Governors Revolving Door
By Shivaji Sarkar
Public office has a lot to do with perception. Wherein, your actions do the talking. Alas last week in a Constitutional onslaught, the Modi Sarkar turned gubernatorial and political posts into revolving roles which not only highlights India’s open secret but also undermines a Governor’s position and impartiality, a crucial bastion of our democracy. With the devil taking the hindmost!
Unsurprisingly, like its erstwhile predecessor Congress, the BJP has turned the conventions of a Governor always being a Governor on its Constitutional head whereby a Rajyapal relinquishes his office and again returns to active politics. Friday last Mizoram Governor K Rajasekharan did just that, resign his office and is set to contest the forthcoming Lok Sabha elections from home State Kerala where the BJP wants to make a dent.
True, Governor Rajasekharan is correct when he asserts there is no Constitutional or legal bar restraining him from going back to rajniti after serving as Governor of a State. And neither has he violated protocol. In fact, the Justice Sarkaria Commission on Centre-State relations is spot one when it desired eminent persons being appointed to State Raj Bhawans.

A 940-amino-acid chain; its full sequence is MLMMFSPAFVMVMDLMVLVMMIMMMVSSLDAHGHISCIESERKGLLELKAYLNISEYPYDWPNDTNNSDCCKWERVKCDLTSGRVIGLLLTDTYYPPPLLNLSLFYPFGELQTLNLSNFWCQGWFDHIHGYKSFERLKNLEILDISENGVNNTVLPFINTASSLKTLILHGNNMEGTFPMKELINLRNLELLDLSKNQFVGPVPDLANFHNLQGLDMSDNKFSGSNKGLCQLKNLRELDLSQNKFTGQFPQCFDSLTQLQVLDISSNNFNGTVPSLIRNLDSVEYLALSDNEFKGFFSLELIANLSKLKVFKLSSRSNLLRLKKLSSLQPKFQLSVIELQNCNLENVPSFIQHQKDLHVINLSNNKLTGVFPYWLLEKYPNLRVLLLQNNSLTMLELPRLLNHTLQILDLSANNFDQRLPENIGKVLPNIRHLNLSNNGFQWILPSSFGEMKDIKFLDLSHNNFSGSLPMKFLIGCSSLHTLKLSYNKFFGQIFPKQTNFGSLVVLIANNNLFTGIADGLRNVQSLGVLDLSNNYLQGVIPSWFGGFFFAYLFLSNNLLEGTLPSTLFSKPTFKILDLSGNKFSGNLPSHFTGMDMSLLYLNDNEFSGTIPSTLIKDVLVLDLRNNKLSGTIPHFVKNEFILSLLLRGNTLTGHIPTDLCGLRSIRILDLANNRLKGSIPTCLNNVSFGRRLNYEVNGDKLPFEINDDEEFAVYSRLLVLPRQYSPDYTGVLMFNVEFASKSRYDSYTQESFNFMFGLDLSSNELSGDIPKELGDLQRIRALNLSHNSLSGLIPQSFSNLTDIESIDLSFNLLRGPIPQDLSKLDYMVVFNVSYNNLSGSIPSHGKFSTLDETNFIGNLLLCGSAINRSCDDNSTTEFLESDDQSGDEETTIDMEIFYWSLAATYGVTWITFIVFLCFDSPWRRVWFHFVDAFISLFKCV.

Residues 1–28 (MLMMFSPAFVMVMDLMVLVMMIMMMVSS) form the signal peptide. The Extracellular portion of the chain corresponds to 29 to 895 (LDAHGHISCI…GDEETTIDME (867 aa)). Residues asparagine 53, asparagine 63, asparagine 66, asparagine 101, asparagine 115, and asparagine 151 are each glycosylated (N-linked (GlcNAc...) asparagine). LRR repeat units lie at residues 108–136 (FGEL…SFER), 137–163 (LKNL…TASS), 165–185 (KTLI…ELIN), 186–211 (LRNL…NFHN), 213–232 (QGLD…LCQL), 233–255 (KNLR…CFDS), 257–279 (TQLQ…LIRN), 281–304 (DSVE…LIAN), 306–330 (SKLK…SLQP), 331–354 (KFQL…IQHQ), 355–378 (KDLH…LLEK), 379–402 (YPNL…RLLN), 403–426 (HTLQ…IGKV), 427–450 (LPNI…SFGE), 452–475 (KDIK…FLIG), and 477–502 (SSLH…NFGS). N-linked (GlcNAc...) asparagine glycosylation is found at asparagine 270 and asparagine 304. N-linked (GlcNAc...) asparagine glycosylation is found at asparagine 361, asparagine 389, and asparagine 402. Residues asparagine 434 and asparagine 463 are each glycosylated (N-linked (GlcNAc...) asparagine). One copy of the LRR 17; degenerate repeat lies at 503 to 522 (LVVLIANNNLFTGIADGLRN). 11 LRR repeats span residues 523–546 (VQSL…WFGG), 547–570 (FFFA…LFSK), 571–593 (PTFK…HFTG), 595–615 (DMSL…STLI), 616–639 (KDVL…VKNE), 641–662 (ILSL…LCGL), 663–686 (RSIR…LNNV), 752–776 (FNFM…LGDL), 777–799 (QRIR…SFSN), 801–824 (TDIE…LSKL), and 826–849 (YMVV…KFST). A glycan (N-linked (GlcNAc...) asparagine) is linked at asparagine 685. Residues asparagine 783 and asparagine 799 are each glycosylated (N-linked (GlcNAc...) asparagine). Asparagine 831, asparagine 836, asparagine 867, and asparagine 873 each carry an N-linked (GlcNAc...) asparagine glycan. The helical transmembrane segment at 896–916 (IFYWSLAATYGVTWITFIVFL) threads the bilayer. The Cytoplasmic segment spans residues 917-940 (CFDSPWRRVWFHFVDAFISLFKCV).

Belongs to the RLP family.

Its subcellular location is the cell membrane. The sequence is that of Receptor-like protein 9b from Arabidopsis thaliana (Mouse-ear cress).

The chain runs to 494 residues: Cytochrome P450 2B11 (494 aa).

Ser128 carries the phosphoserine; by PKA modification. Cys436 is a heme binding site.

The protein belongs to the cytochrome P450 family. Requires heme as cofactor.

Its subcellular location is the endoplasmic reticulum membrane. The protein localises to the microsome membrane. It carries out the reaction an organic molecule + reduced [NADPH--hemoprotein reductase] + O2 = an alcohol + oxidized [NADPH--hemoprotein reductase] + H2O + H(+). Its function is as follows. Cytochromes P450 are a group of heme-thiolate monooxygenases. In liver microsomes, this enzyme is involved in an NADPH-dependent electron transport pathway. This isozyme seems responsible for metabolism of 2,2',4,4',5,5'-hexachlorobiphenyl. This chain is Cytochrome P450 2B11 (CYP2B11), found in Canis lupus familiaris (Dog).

What’s new? Various Congress regimes since the 1970s have eroded gubernatorial impartiality without outwardly violating the letter of the Constitution. Trust them to find a lacuna and brazenly and blatantly exploit it. By merrily taking advantage of the “silence” of our Constitution framers.
Their leader reveled in anointing ‘distingiushed people’ who belonged to six illustrious categories: Defeated netas (from the ruling Party at the Centre), politicians who needed to be ‘retired’ or sent far away from their home State (also from the ruling Party at the Centre) or those whom it perceived as a threat to the High Command, ‘unwanted’ leaders and even trusted lieutenants or retired ‘loyal’ bureaucrats to play ‘I-spy game’ on Opposition-ruled States to the ‘high and august’ Office of a Governor, read be the Centre’s ‘kathputli’, yes-man, chamcha.
Pertinently, Karnataka Chief Minister SM Krishna was first appointed Maharashtra Governor and later India’s Foreign Minister. Ditto the case with Sushil Shinde who relinquished the Office of Maharashtra Chief Minister in November 2004 and was anointed Andhra Pradesh Governor the same day. Two years later he re-entered active politics a within a few hours and was sworn in as the Congress-led UPA Government’s Cabinet Minister for Power, before taking over as Union Home Minister in 2012.